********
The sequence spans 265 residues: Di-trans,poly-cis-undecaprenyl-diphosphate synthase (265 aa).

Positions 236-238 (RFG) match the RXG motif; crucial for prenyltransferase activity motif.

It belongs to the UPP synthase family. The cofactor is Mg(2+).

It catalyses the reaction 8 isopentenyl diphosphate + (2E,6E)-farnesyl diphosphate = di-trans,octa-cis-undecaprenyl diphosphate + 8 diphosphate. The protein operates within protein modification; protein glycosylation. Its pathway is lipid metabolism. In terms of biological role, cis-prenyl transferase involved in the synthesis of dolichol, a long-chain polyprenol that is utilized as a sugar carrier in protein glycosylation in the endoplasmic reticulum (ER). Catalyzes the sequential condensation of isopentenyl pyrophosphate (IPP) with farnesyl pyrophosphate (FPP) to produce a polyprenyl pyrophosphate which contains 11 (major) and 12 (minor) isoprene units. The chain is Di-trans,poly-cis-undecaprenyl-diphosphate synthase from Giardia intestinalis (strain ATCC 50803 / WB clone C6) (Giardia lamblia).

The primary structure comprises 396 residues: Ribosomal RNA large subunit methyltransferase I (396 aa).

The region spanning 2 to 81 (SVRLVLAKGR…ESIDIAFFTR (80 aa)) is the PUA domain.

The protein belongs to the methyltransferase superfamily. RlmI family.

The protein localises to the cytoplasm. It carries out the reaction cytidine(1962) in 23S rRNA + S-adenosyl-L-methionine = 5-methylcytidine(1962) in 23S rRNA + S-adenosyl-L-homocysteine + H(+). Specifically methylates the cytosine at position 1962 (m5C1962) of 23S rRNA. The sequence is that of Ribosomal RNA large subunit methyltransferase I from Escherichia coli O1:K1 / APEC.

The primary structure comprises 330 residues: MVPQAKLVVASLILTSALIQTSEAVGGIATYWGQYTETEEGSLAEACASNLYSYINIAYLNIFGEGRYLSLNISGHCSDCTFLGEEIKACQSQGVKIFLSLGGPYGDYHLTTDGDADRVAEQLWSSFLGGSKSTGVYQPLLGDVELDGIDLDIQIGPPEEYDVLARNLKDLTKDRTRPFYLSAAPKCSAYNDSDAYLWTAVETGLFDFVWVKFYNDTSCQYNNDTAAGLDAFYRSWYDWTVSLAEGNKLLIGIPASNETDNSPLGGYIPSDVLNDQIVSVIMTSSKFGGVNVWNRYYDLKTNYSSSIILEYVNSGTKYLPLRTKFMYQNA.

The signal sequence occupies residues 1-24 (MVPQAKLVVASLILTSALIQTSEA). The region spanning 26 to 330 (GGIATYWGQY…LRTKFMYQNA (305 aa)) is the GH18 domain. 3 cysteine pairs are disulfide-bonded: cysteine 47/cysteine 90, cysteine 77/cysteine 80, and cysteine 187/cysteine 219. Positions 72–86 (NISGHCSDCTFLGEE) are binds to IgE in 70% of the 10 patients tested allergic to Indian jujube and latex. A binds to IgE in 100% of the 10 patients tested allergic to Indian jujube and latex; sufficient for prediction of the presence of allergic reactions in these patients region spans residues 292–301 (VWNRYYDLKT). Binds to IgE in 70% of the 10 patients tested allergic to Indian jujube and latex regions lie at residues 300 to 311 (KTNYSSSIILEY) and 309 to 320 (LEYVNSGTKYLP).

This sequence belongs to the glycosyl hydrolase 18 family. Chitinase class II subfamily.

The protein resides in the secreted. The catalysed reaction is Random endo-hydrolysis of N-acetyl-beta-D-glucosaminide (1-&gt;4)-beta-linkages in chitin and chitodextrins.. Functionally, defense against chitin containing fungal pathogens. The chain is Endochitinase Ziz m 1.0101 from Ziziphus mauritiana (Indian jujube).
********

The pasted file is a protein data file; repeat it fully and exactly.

The sequence spans 265 residues: Di-trans,poly-cis-undecaprenyl-diphosphate synthase (265 aa).

Positions 236-238 (RFG) match the RXG motif; crucial for prenyltransferase activity motif.

It belongs to the UPP synthase family. The cofactor is Mg(2+).

It catalyses the reaction 8 isopentenyl diphosphate + (2E,6E)-farnesyl diphosphate = di-trans,octa-cis-undecaprenyl diphosphate + 8 diphosphate. The protein operates within protein modification; protein glycosylation. Its pathway is lipid metabolism. In terms of biological role, cis-prenyl transferase involved in the synthesis of dolichol, a long-chain polyprenol that is utilized as a sugar carrier in protein glycosylation in the endoplasmic reticulum (ER). Catalyzes the sequential condensation of isopentenyl pyrophosphate (IPP) with farnesyl pyrophosphate (FPP) to produce a polyprenyl pyrophosphate which contains 11 (major) and 12 (minor) isoprene units. The chain is Di-trans,poly-cis-undecaprenyl-diphosphate synthase from Giardia intestinalis (strain ATCC 50803 / WB clone C6) (Giardia lamblia).

The primary structure comprises 396 residues: Ribosomal RNA large subunit methyltransferase I (396 aa).

The region spanning 2 to 81 (SVRLVLAKGR…ESIDIAFFTR (80 aa)) is the PUA domain.

The protein belongs to the methyltransferase superfamily. RlmI family.

The protein localises to the cytoplasm. It carries out the reaction cytidine(1962) in 23S rRNA + S-adenosyl-L-methionine = 5-methylcytidine(1962) in 23S rRNA + S-adenosyl-L-homocysteine + H(+). Specifically methylates the cytosine at position 1962 (m5C1962) of 23S rRNA. The sequence is that of Ribosomal RNA large subunit methyltransferase I from Escherichia coli O1:K1 / APEC.

The primary structure comprises 330 residues: MVPQAKLVVASLILTSALIQTSEAVGGIATYWGQYTETEEGSLAEACASNLYSYINIAYLNIFGEGRYLSLNISGHCSDCTFLGEEIKACQSQGVKIFLSLGGPYGDYHLTTDGDADRVAEQLWSSFLGGSKSTGVYQPLLGDVELDGIDLDIQIGPPEEYDVLARNLKDLTKDRTRPFYLSAAPKCSAYNDSDAYLWTAVETGLFDFVWVKFYNDTSCQYNNDTAAGLDAFYRSWYDWTVSLAEGNKLLIGIPASNETDNSPLGGYIPSDVLNDQIVSVIMTSSKFGGVNVWNRYYDLKTNYSSSIILEYVNSGTKYLPLRTKFMYQNA.

The signal sequence occupies residues 1-24 (MVPQAKLVVASLILTSALIQTSEA). The region spanning 26 to 330 (GGIATYWGQY…LRTKFMYQNA (305 aa)) is the GH18 domain. 3 cysteine pairs are disulfide-bonded: cysteine 47/cysteine 90, cysteine 77/cysteine 80, and cysteine 187/cysteine 219. Positions 72–86 (NISGHCSDCTFLGEE) are binds to IgE in 70% of the 10 patients tested allergic to Indian jujube and latex. A binds to IgE in 100% of the 10 patients tested allergic to Indian jujube and latex; sufficient for prediction of the presence of allergic reactions in these patients region spans residues 292–301 (VWNRYYDLKT). Binds to IgE in 70% of the 10 patients tested allergic to Indian jujube and latex regions lie at residues 300 to 311 (KTNYSSSIILEY) and 309 to 320 (LEYVNSGTKYLP).

This sequence belongs to the glycosyl hydrolase 18 family. Chitinase class II subfamily.

The protein resides in the secreted. The catalysed reaction is Random endo-hydrolysis of N-acetyl-beta-D-glucosaminide (1-&gt;4)-beta-linkages in chitin and chitodextrins.. Functionally, defense against chitin containing fungal pathogens. The chain is Endochitinase Ziz m 1.0101 from Ziziphus mauritiana (Indian jujube).